A stunning drama of hope and disillusionment by 'a giant of global literature'
In World War II Ivan Demidov won the Red Army's highest award for bravery, that of Hero of the Soviet Union. But the decades following the War have brought him a life of hardship, alleviated only by his pride in this achievement and the modest privileges granted to War veterans. His daughter, Olya, on the other hand, born in 1961 and trained as a linguist, takes up a post as an interpreter at Moscow's International Business Center with access to a metropolitan lifestyle beyond the dreams of her parents. The only catch is that her job involves servicing foreign businessmen around the clock and passing on information about them to the KGB.
This is a stunning drama of disillusionment and tension between the two generations: the one that grew up under Stalin and saw its faith in him crumble and the one that grew up under Brezhnev, fixated on the glamour of the West and its material goods. Makine's vivid and authentic evocation of daily life in post-war Soviet Russia matches in its intensity the portraits of nineteenth-century Russian life offered by Dostoevsky and Tolstoy.
A remarkable novel enormously powerful - Daily Mail
An astonishingly mature and accomplished work What sets it apart is a wonderful and extraordinary ability to give us the very texture of life in a few spare sentences - Allan Massie, Scotsman
[It] carries the unmistakable stamp of historical and human truth subtle and powerful - Jessica Mann, Sunday Telegraph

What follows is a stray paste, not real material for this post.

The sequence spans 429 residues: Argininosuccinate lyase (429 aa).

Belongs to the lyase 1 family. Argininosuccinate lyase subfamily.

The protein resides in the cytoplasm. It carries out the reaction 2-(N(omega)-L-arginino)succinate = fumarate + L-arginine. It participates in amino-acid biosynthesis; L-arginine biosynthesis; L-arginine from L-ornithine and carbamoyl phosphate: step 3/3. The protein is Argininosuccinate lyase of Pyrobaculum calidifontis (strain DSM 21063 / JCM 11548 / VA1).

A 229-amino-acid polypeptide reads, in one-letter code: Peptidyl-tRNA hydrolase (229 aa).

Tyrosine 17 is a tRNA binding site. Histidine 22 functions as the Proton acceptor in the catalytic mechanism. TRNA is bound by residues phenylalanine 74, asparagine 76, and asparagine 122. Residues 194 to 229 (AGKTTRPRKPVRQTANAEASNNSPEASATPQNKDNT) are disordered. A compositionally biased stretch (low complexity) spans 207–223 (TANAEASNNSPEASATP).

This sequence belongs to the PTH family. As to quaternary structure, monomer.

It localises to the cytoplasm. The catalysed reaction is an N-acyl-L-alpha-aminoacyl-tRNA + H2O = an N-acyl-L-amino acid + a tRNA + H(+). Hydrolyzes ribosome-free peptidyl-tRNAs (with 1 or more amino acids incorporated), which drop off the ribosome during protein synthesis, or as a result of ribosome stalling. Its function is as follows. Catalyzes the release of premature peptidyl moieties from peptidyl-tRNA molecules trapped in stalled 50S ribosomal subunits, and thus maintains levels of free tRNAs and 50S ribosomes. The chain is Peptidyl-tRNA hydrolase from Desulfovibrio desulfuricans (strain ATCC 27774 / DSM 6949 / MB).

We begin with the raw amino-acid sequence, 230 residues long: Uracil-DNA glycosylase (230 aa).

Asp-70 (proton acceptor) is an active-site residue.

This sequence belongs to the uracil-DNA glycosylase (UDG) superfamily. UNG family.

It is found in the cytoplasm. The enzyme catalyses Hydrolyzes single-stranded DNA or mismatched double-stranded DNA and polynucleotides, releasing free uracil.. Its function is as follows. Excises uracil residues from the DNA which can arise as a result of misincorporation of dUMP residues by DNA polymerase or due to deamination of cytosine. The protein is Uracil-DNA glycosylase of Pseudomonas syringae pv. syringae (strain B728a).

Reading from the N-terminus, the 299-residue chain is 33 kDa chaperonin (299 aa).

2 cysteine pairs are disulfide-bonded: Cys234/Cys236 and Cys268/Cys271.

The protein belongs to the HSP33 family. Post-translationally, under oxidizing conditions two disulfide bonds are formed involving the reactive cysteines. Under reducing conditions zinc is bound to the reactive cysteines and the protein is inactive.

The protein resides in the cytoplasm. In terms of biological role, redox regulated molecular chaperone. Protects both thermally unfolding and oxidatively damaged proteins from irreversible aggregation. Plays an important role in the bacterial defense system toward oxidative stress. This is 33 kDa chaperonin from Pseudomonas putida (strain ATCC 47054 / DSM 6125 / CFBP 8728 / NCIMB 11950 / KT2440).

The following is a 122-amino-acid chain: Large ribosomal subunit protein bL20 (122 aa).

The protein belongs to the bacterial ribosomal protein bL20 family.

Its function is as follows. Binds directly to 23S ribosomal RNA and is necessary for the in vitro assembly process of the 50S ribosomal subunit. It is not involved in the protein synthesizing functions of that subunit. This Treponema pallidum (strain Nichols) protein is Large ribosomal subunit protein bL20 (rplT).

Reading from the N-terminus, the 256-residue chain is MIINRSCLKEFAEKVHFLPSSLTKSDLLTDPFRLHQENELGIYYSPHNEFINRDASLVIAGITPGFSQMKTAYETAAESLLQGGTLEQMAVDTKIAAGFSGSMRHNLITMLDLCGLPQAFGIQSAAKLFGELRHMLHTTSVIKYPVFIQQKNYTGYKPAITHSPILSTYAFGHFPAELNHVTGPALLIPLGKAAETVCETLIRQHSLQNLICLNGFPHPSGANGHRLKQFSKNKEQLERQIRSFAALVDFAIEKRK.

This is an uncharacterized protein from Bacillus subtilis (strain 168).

Heartbreaking - Philip Delves Broughton, Daily Telegraph
It is only 163 pages ... but this is also nothing less than the history of Russia from the German invasion in 1941 to Gorbachev and glasnost ... Even in this starkly grim story Makine strains hard to believe that life, however ghastly, brings moments of tranquillity and peace. - Spectator
Makine's voice is authentic, his writing deft. He knows what he is writing about and does so with conviction ... shows the qualities that later won him both the Prix Goncourt and the Prix Medicis. - Financial Times
[A] beautifully realised tale palpable and deeply moving - Ink
Anyone struggling to understand the moral labyrinth that contemporary Russia has become would do well to read this book. - Independent on Sunday
Andrei Makine was born in Krasnoyarsk in Siberia in 1957, but sought asylum in France in 1987. While initially sleeping rough in Paris he was writing his first novel, A HERO'S DAUGHTER, which was eventually published in 1990 after Makine pretended it had been translated from the Russian, since no publisher believed he could have written it in French. With his third novel, ONCE UPON A RIVER LOVE, he was finally published as a 'French' writer, and with his fourth, LE TESTAMENT FRANCAIS, he became the first author to win both of France's top literary prizes, the Prix Goncourt and Prix Medicis. Since then Andrei Makine has written THE CRIME OF OLGA ARBYELINA, REQUIEM FOR THE EAST, A LIFE'S MUSIC, which won the Grand Prix RTL-Lire, THE EARTH AND SKY OF JACQUES DORME, THE WOMAN WHO WAITED, HUMAN LOVE and THE LIFE OF AN UNKNOWN MAN.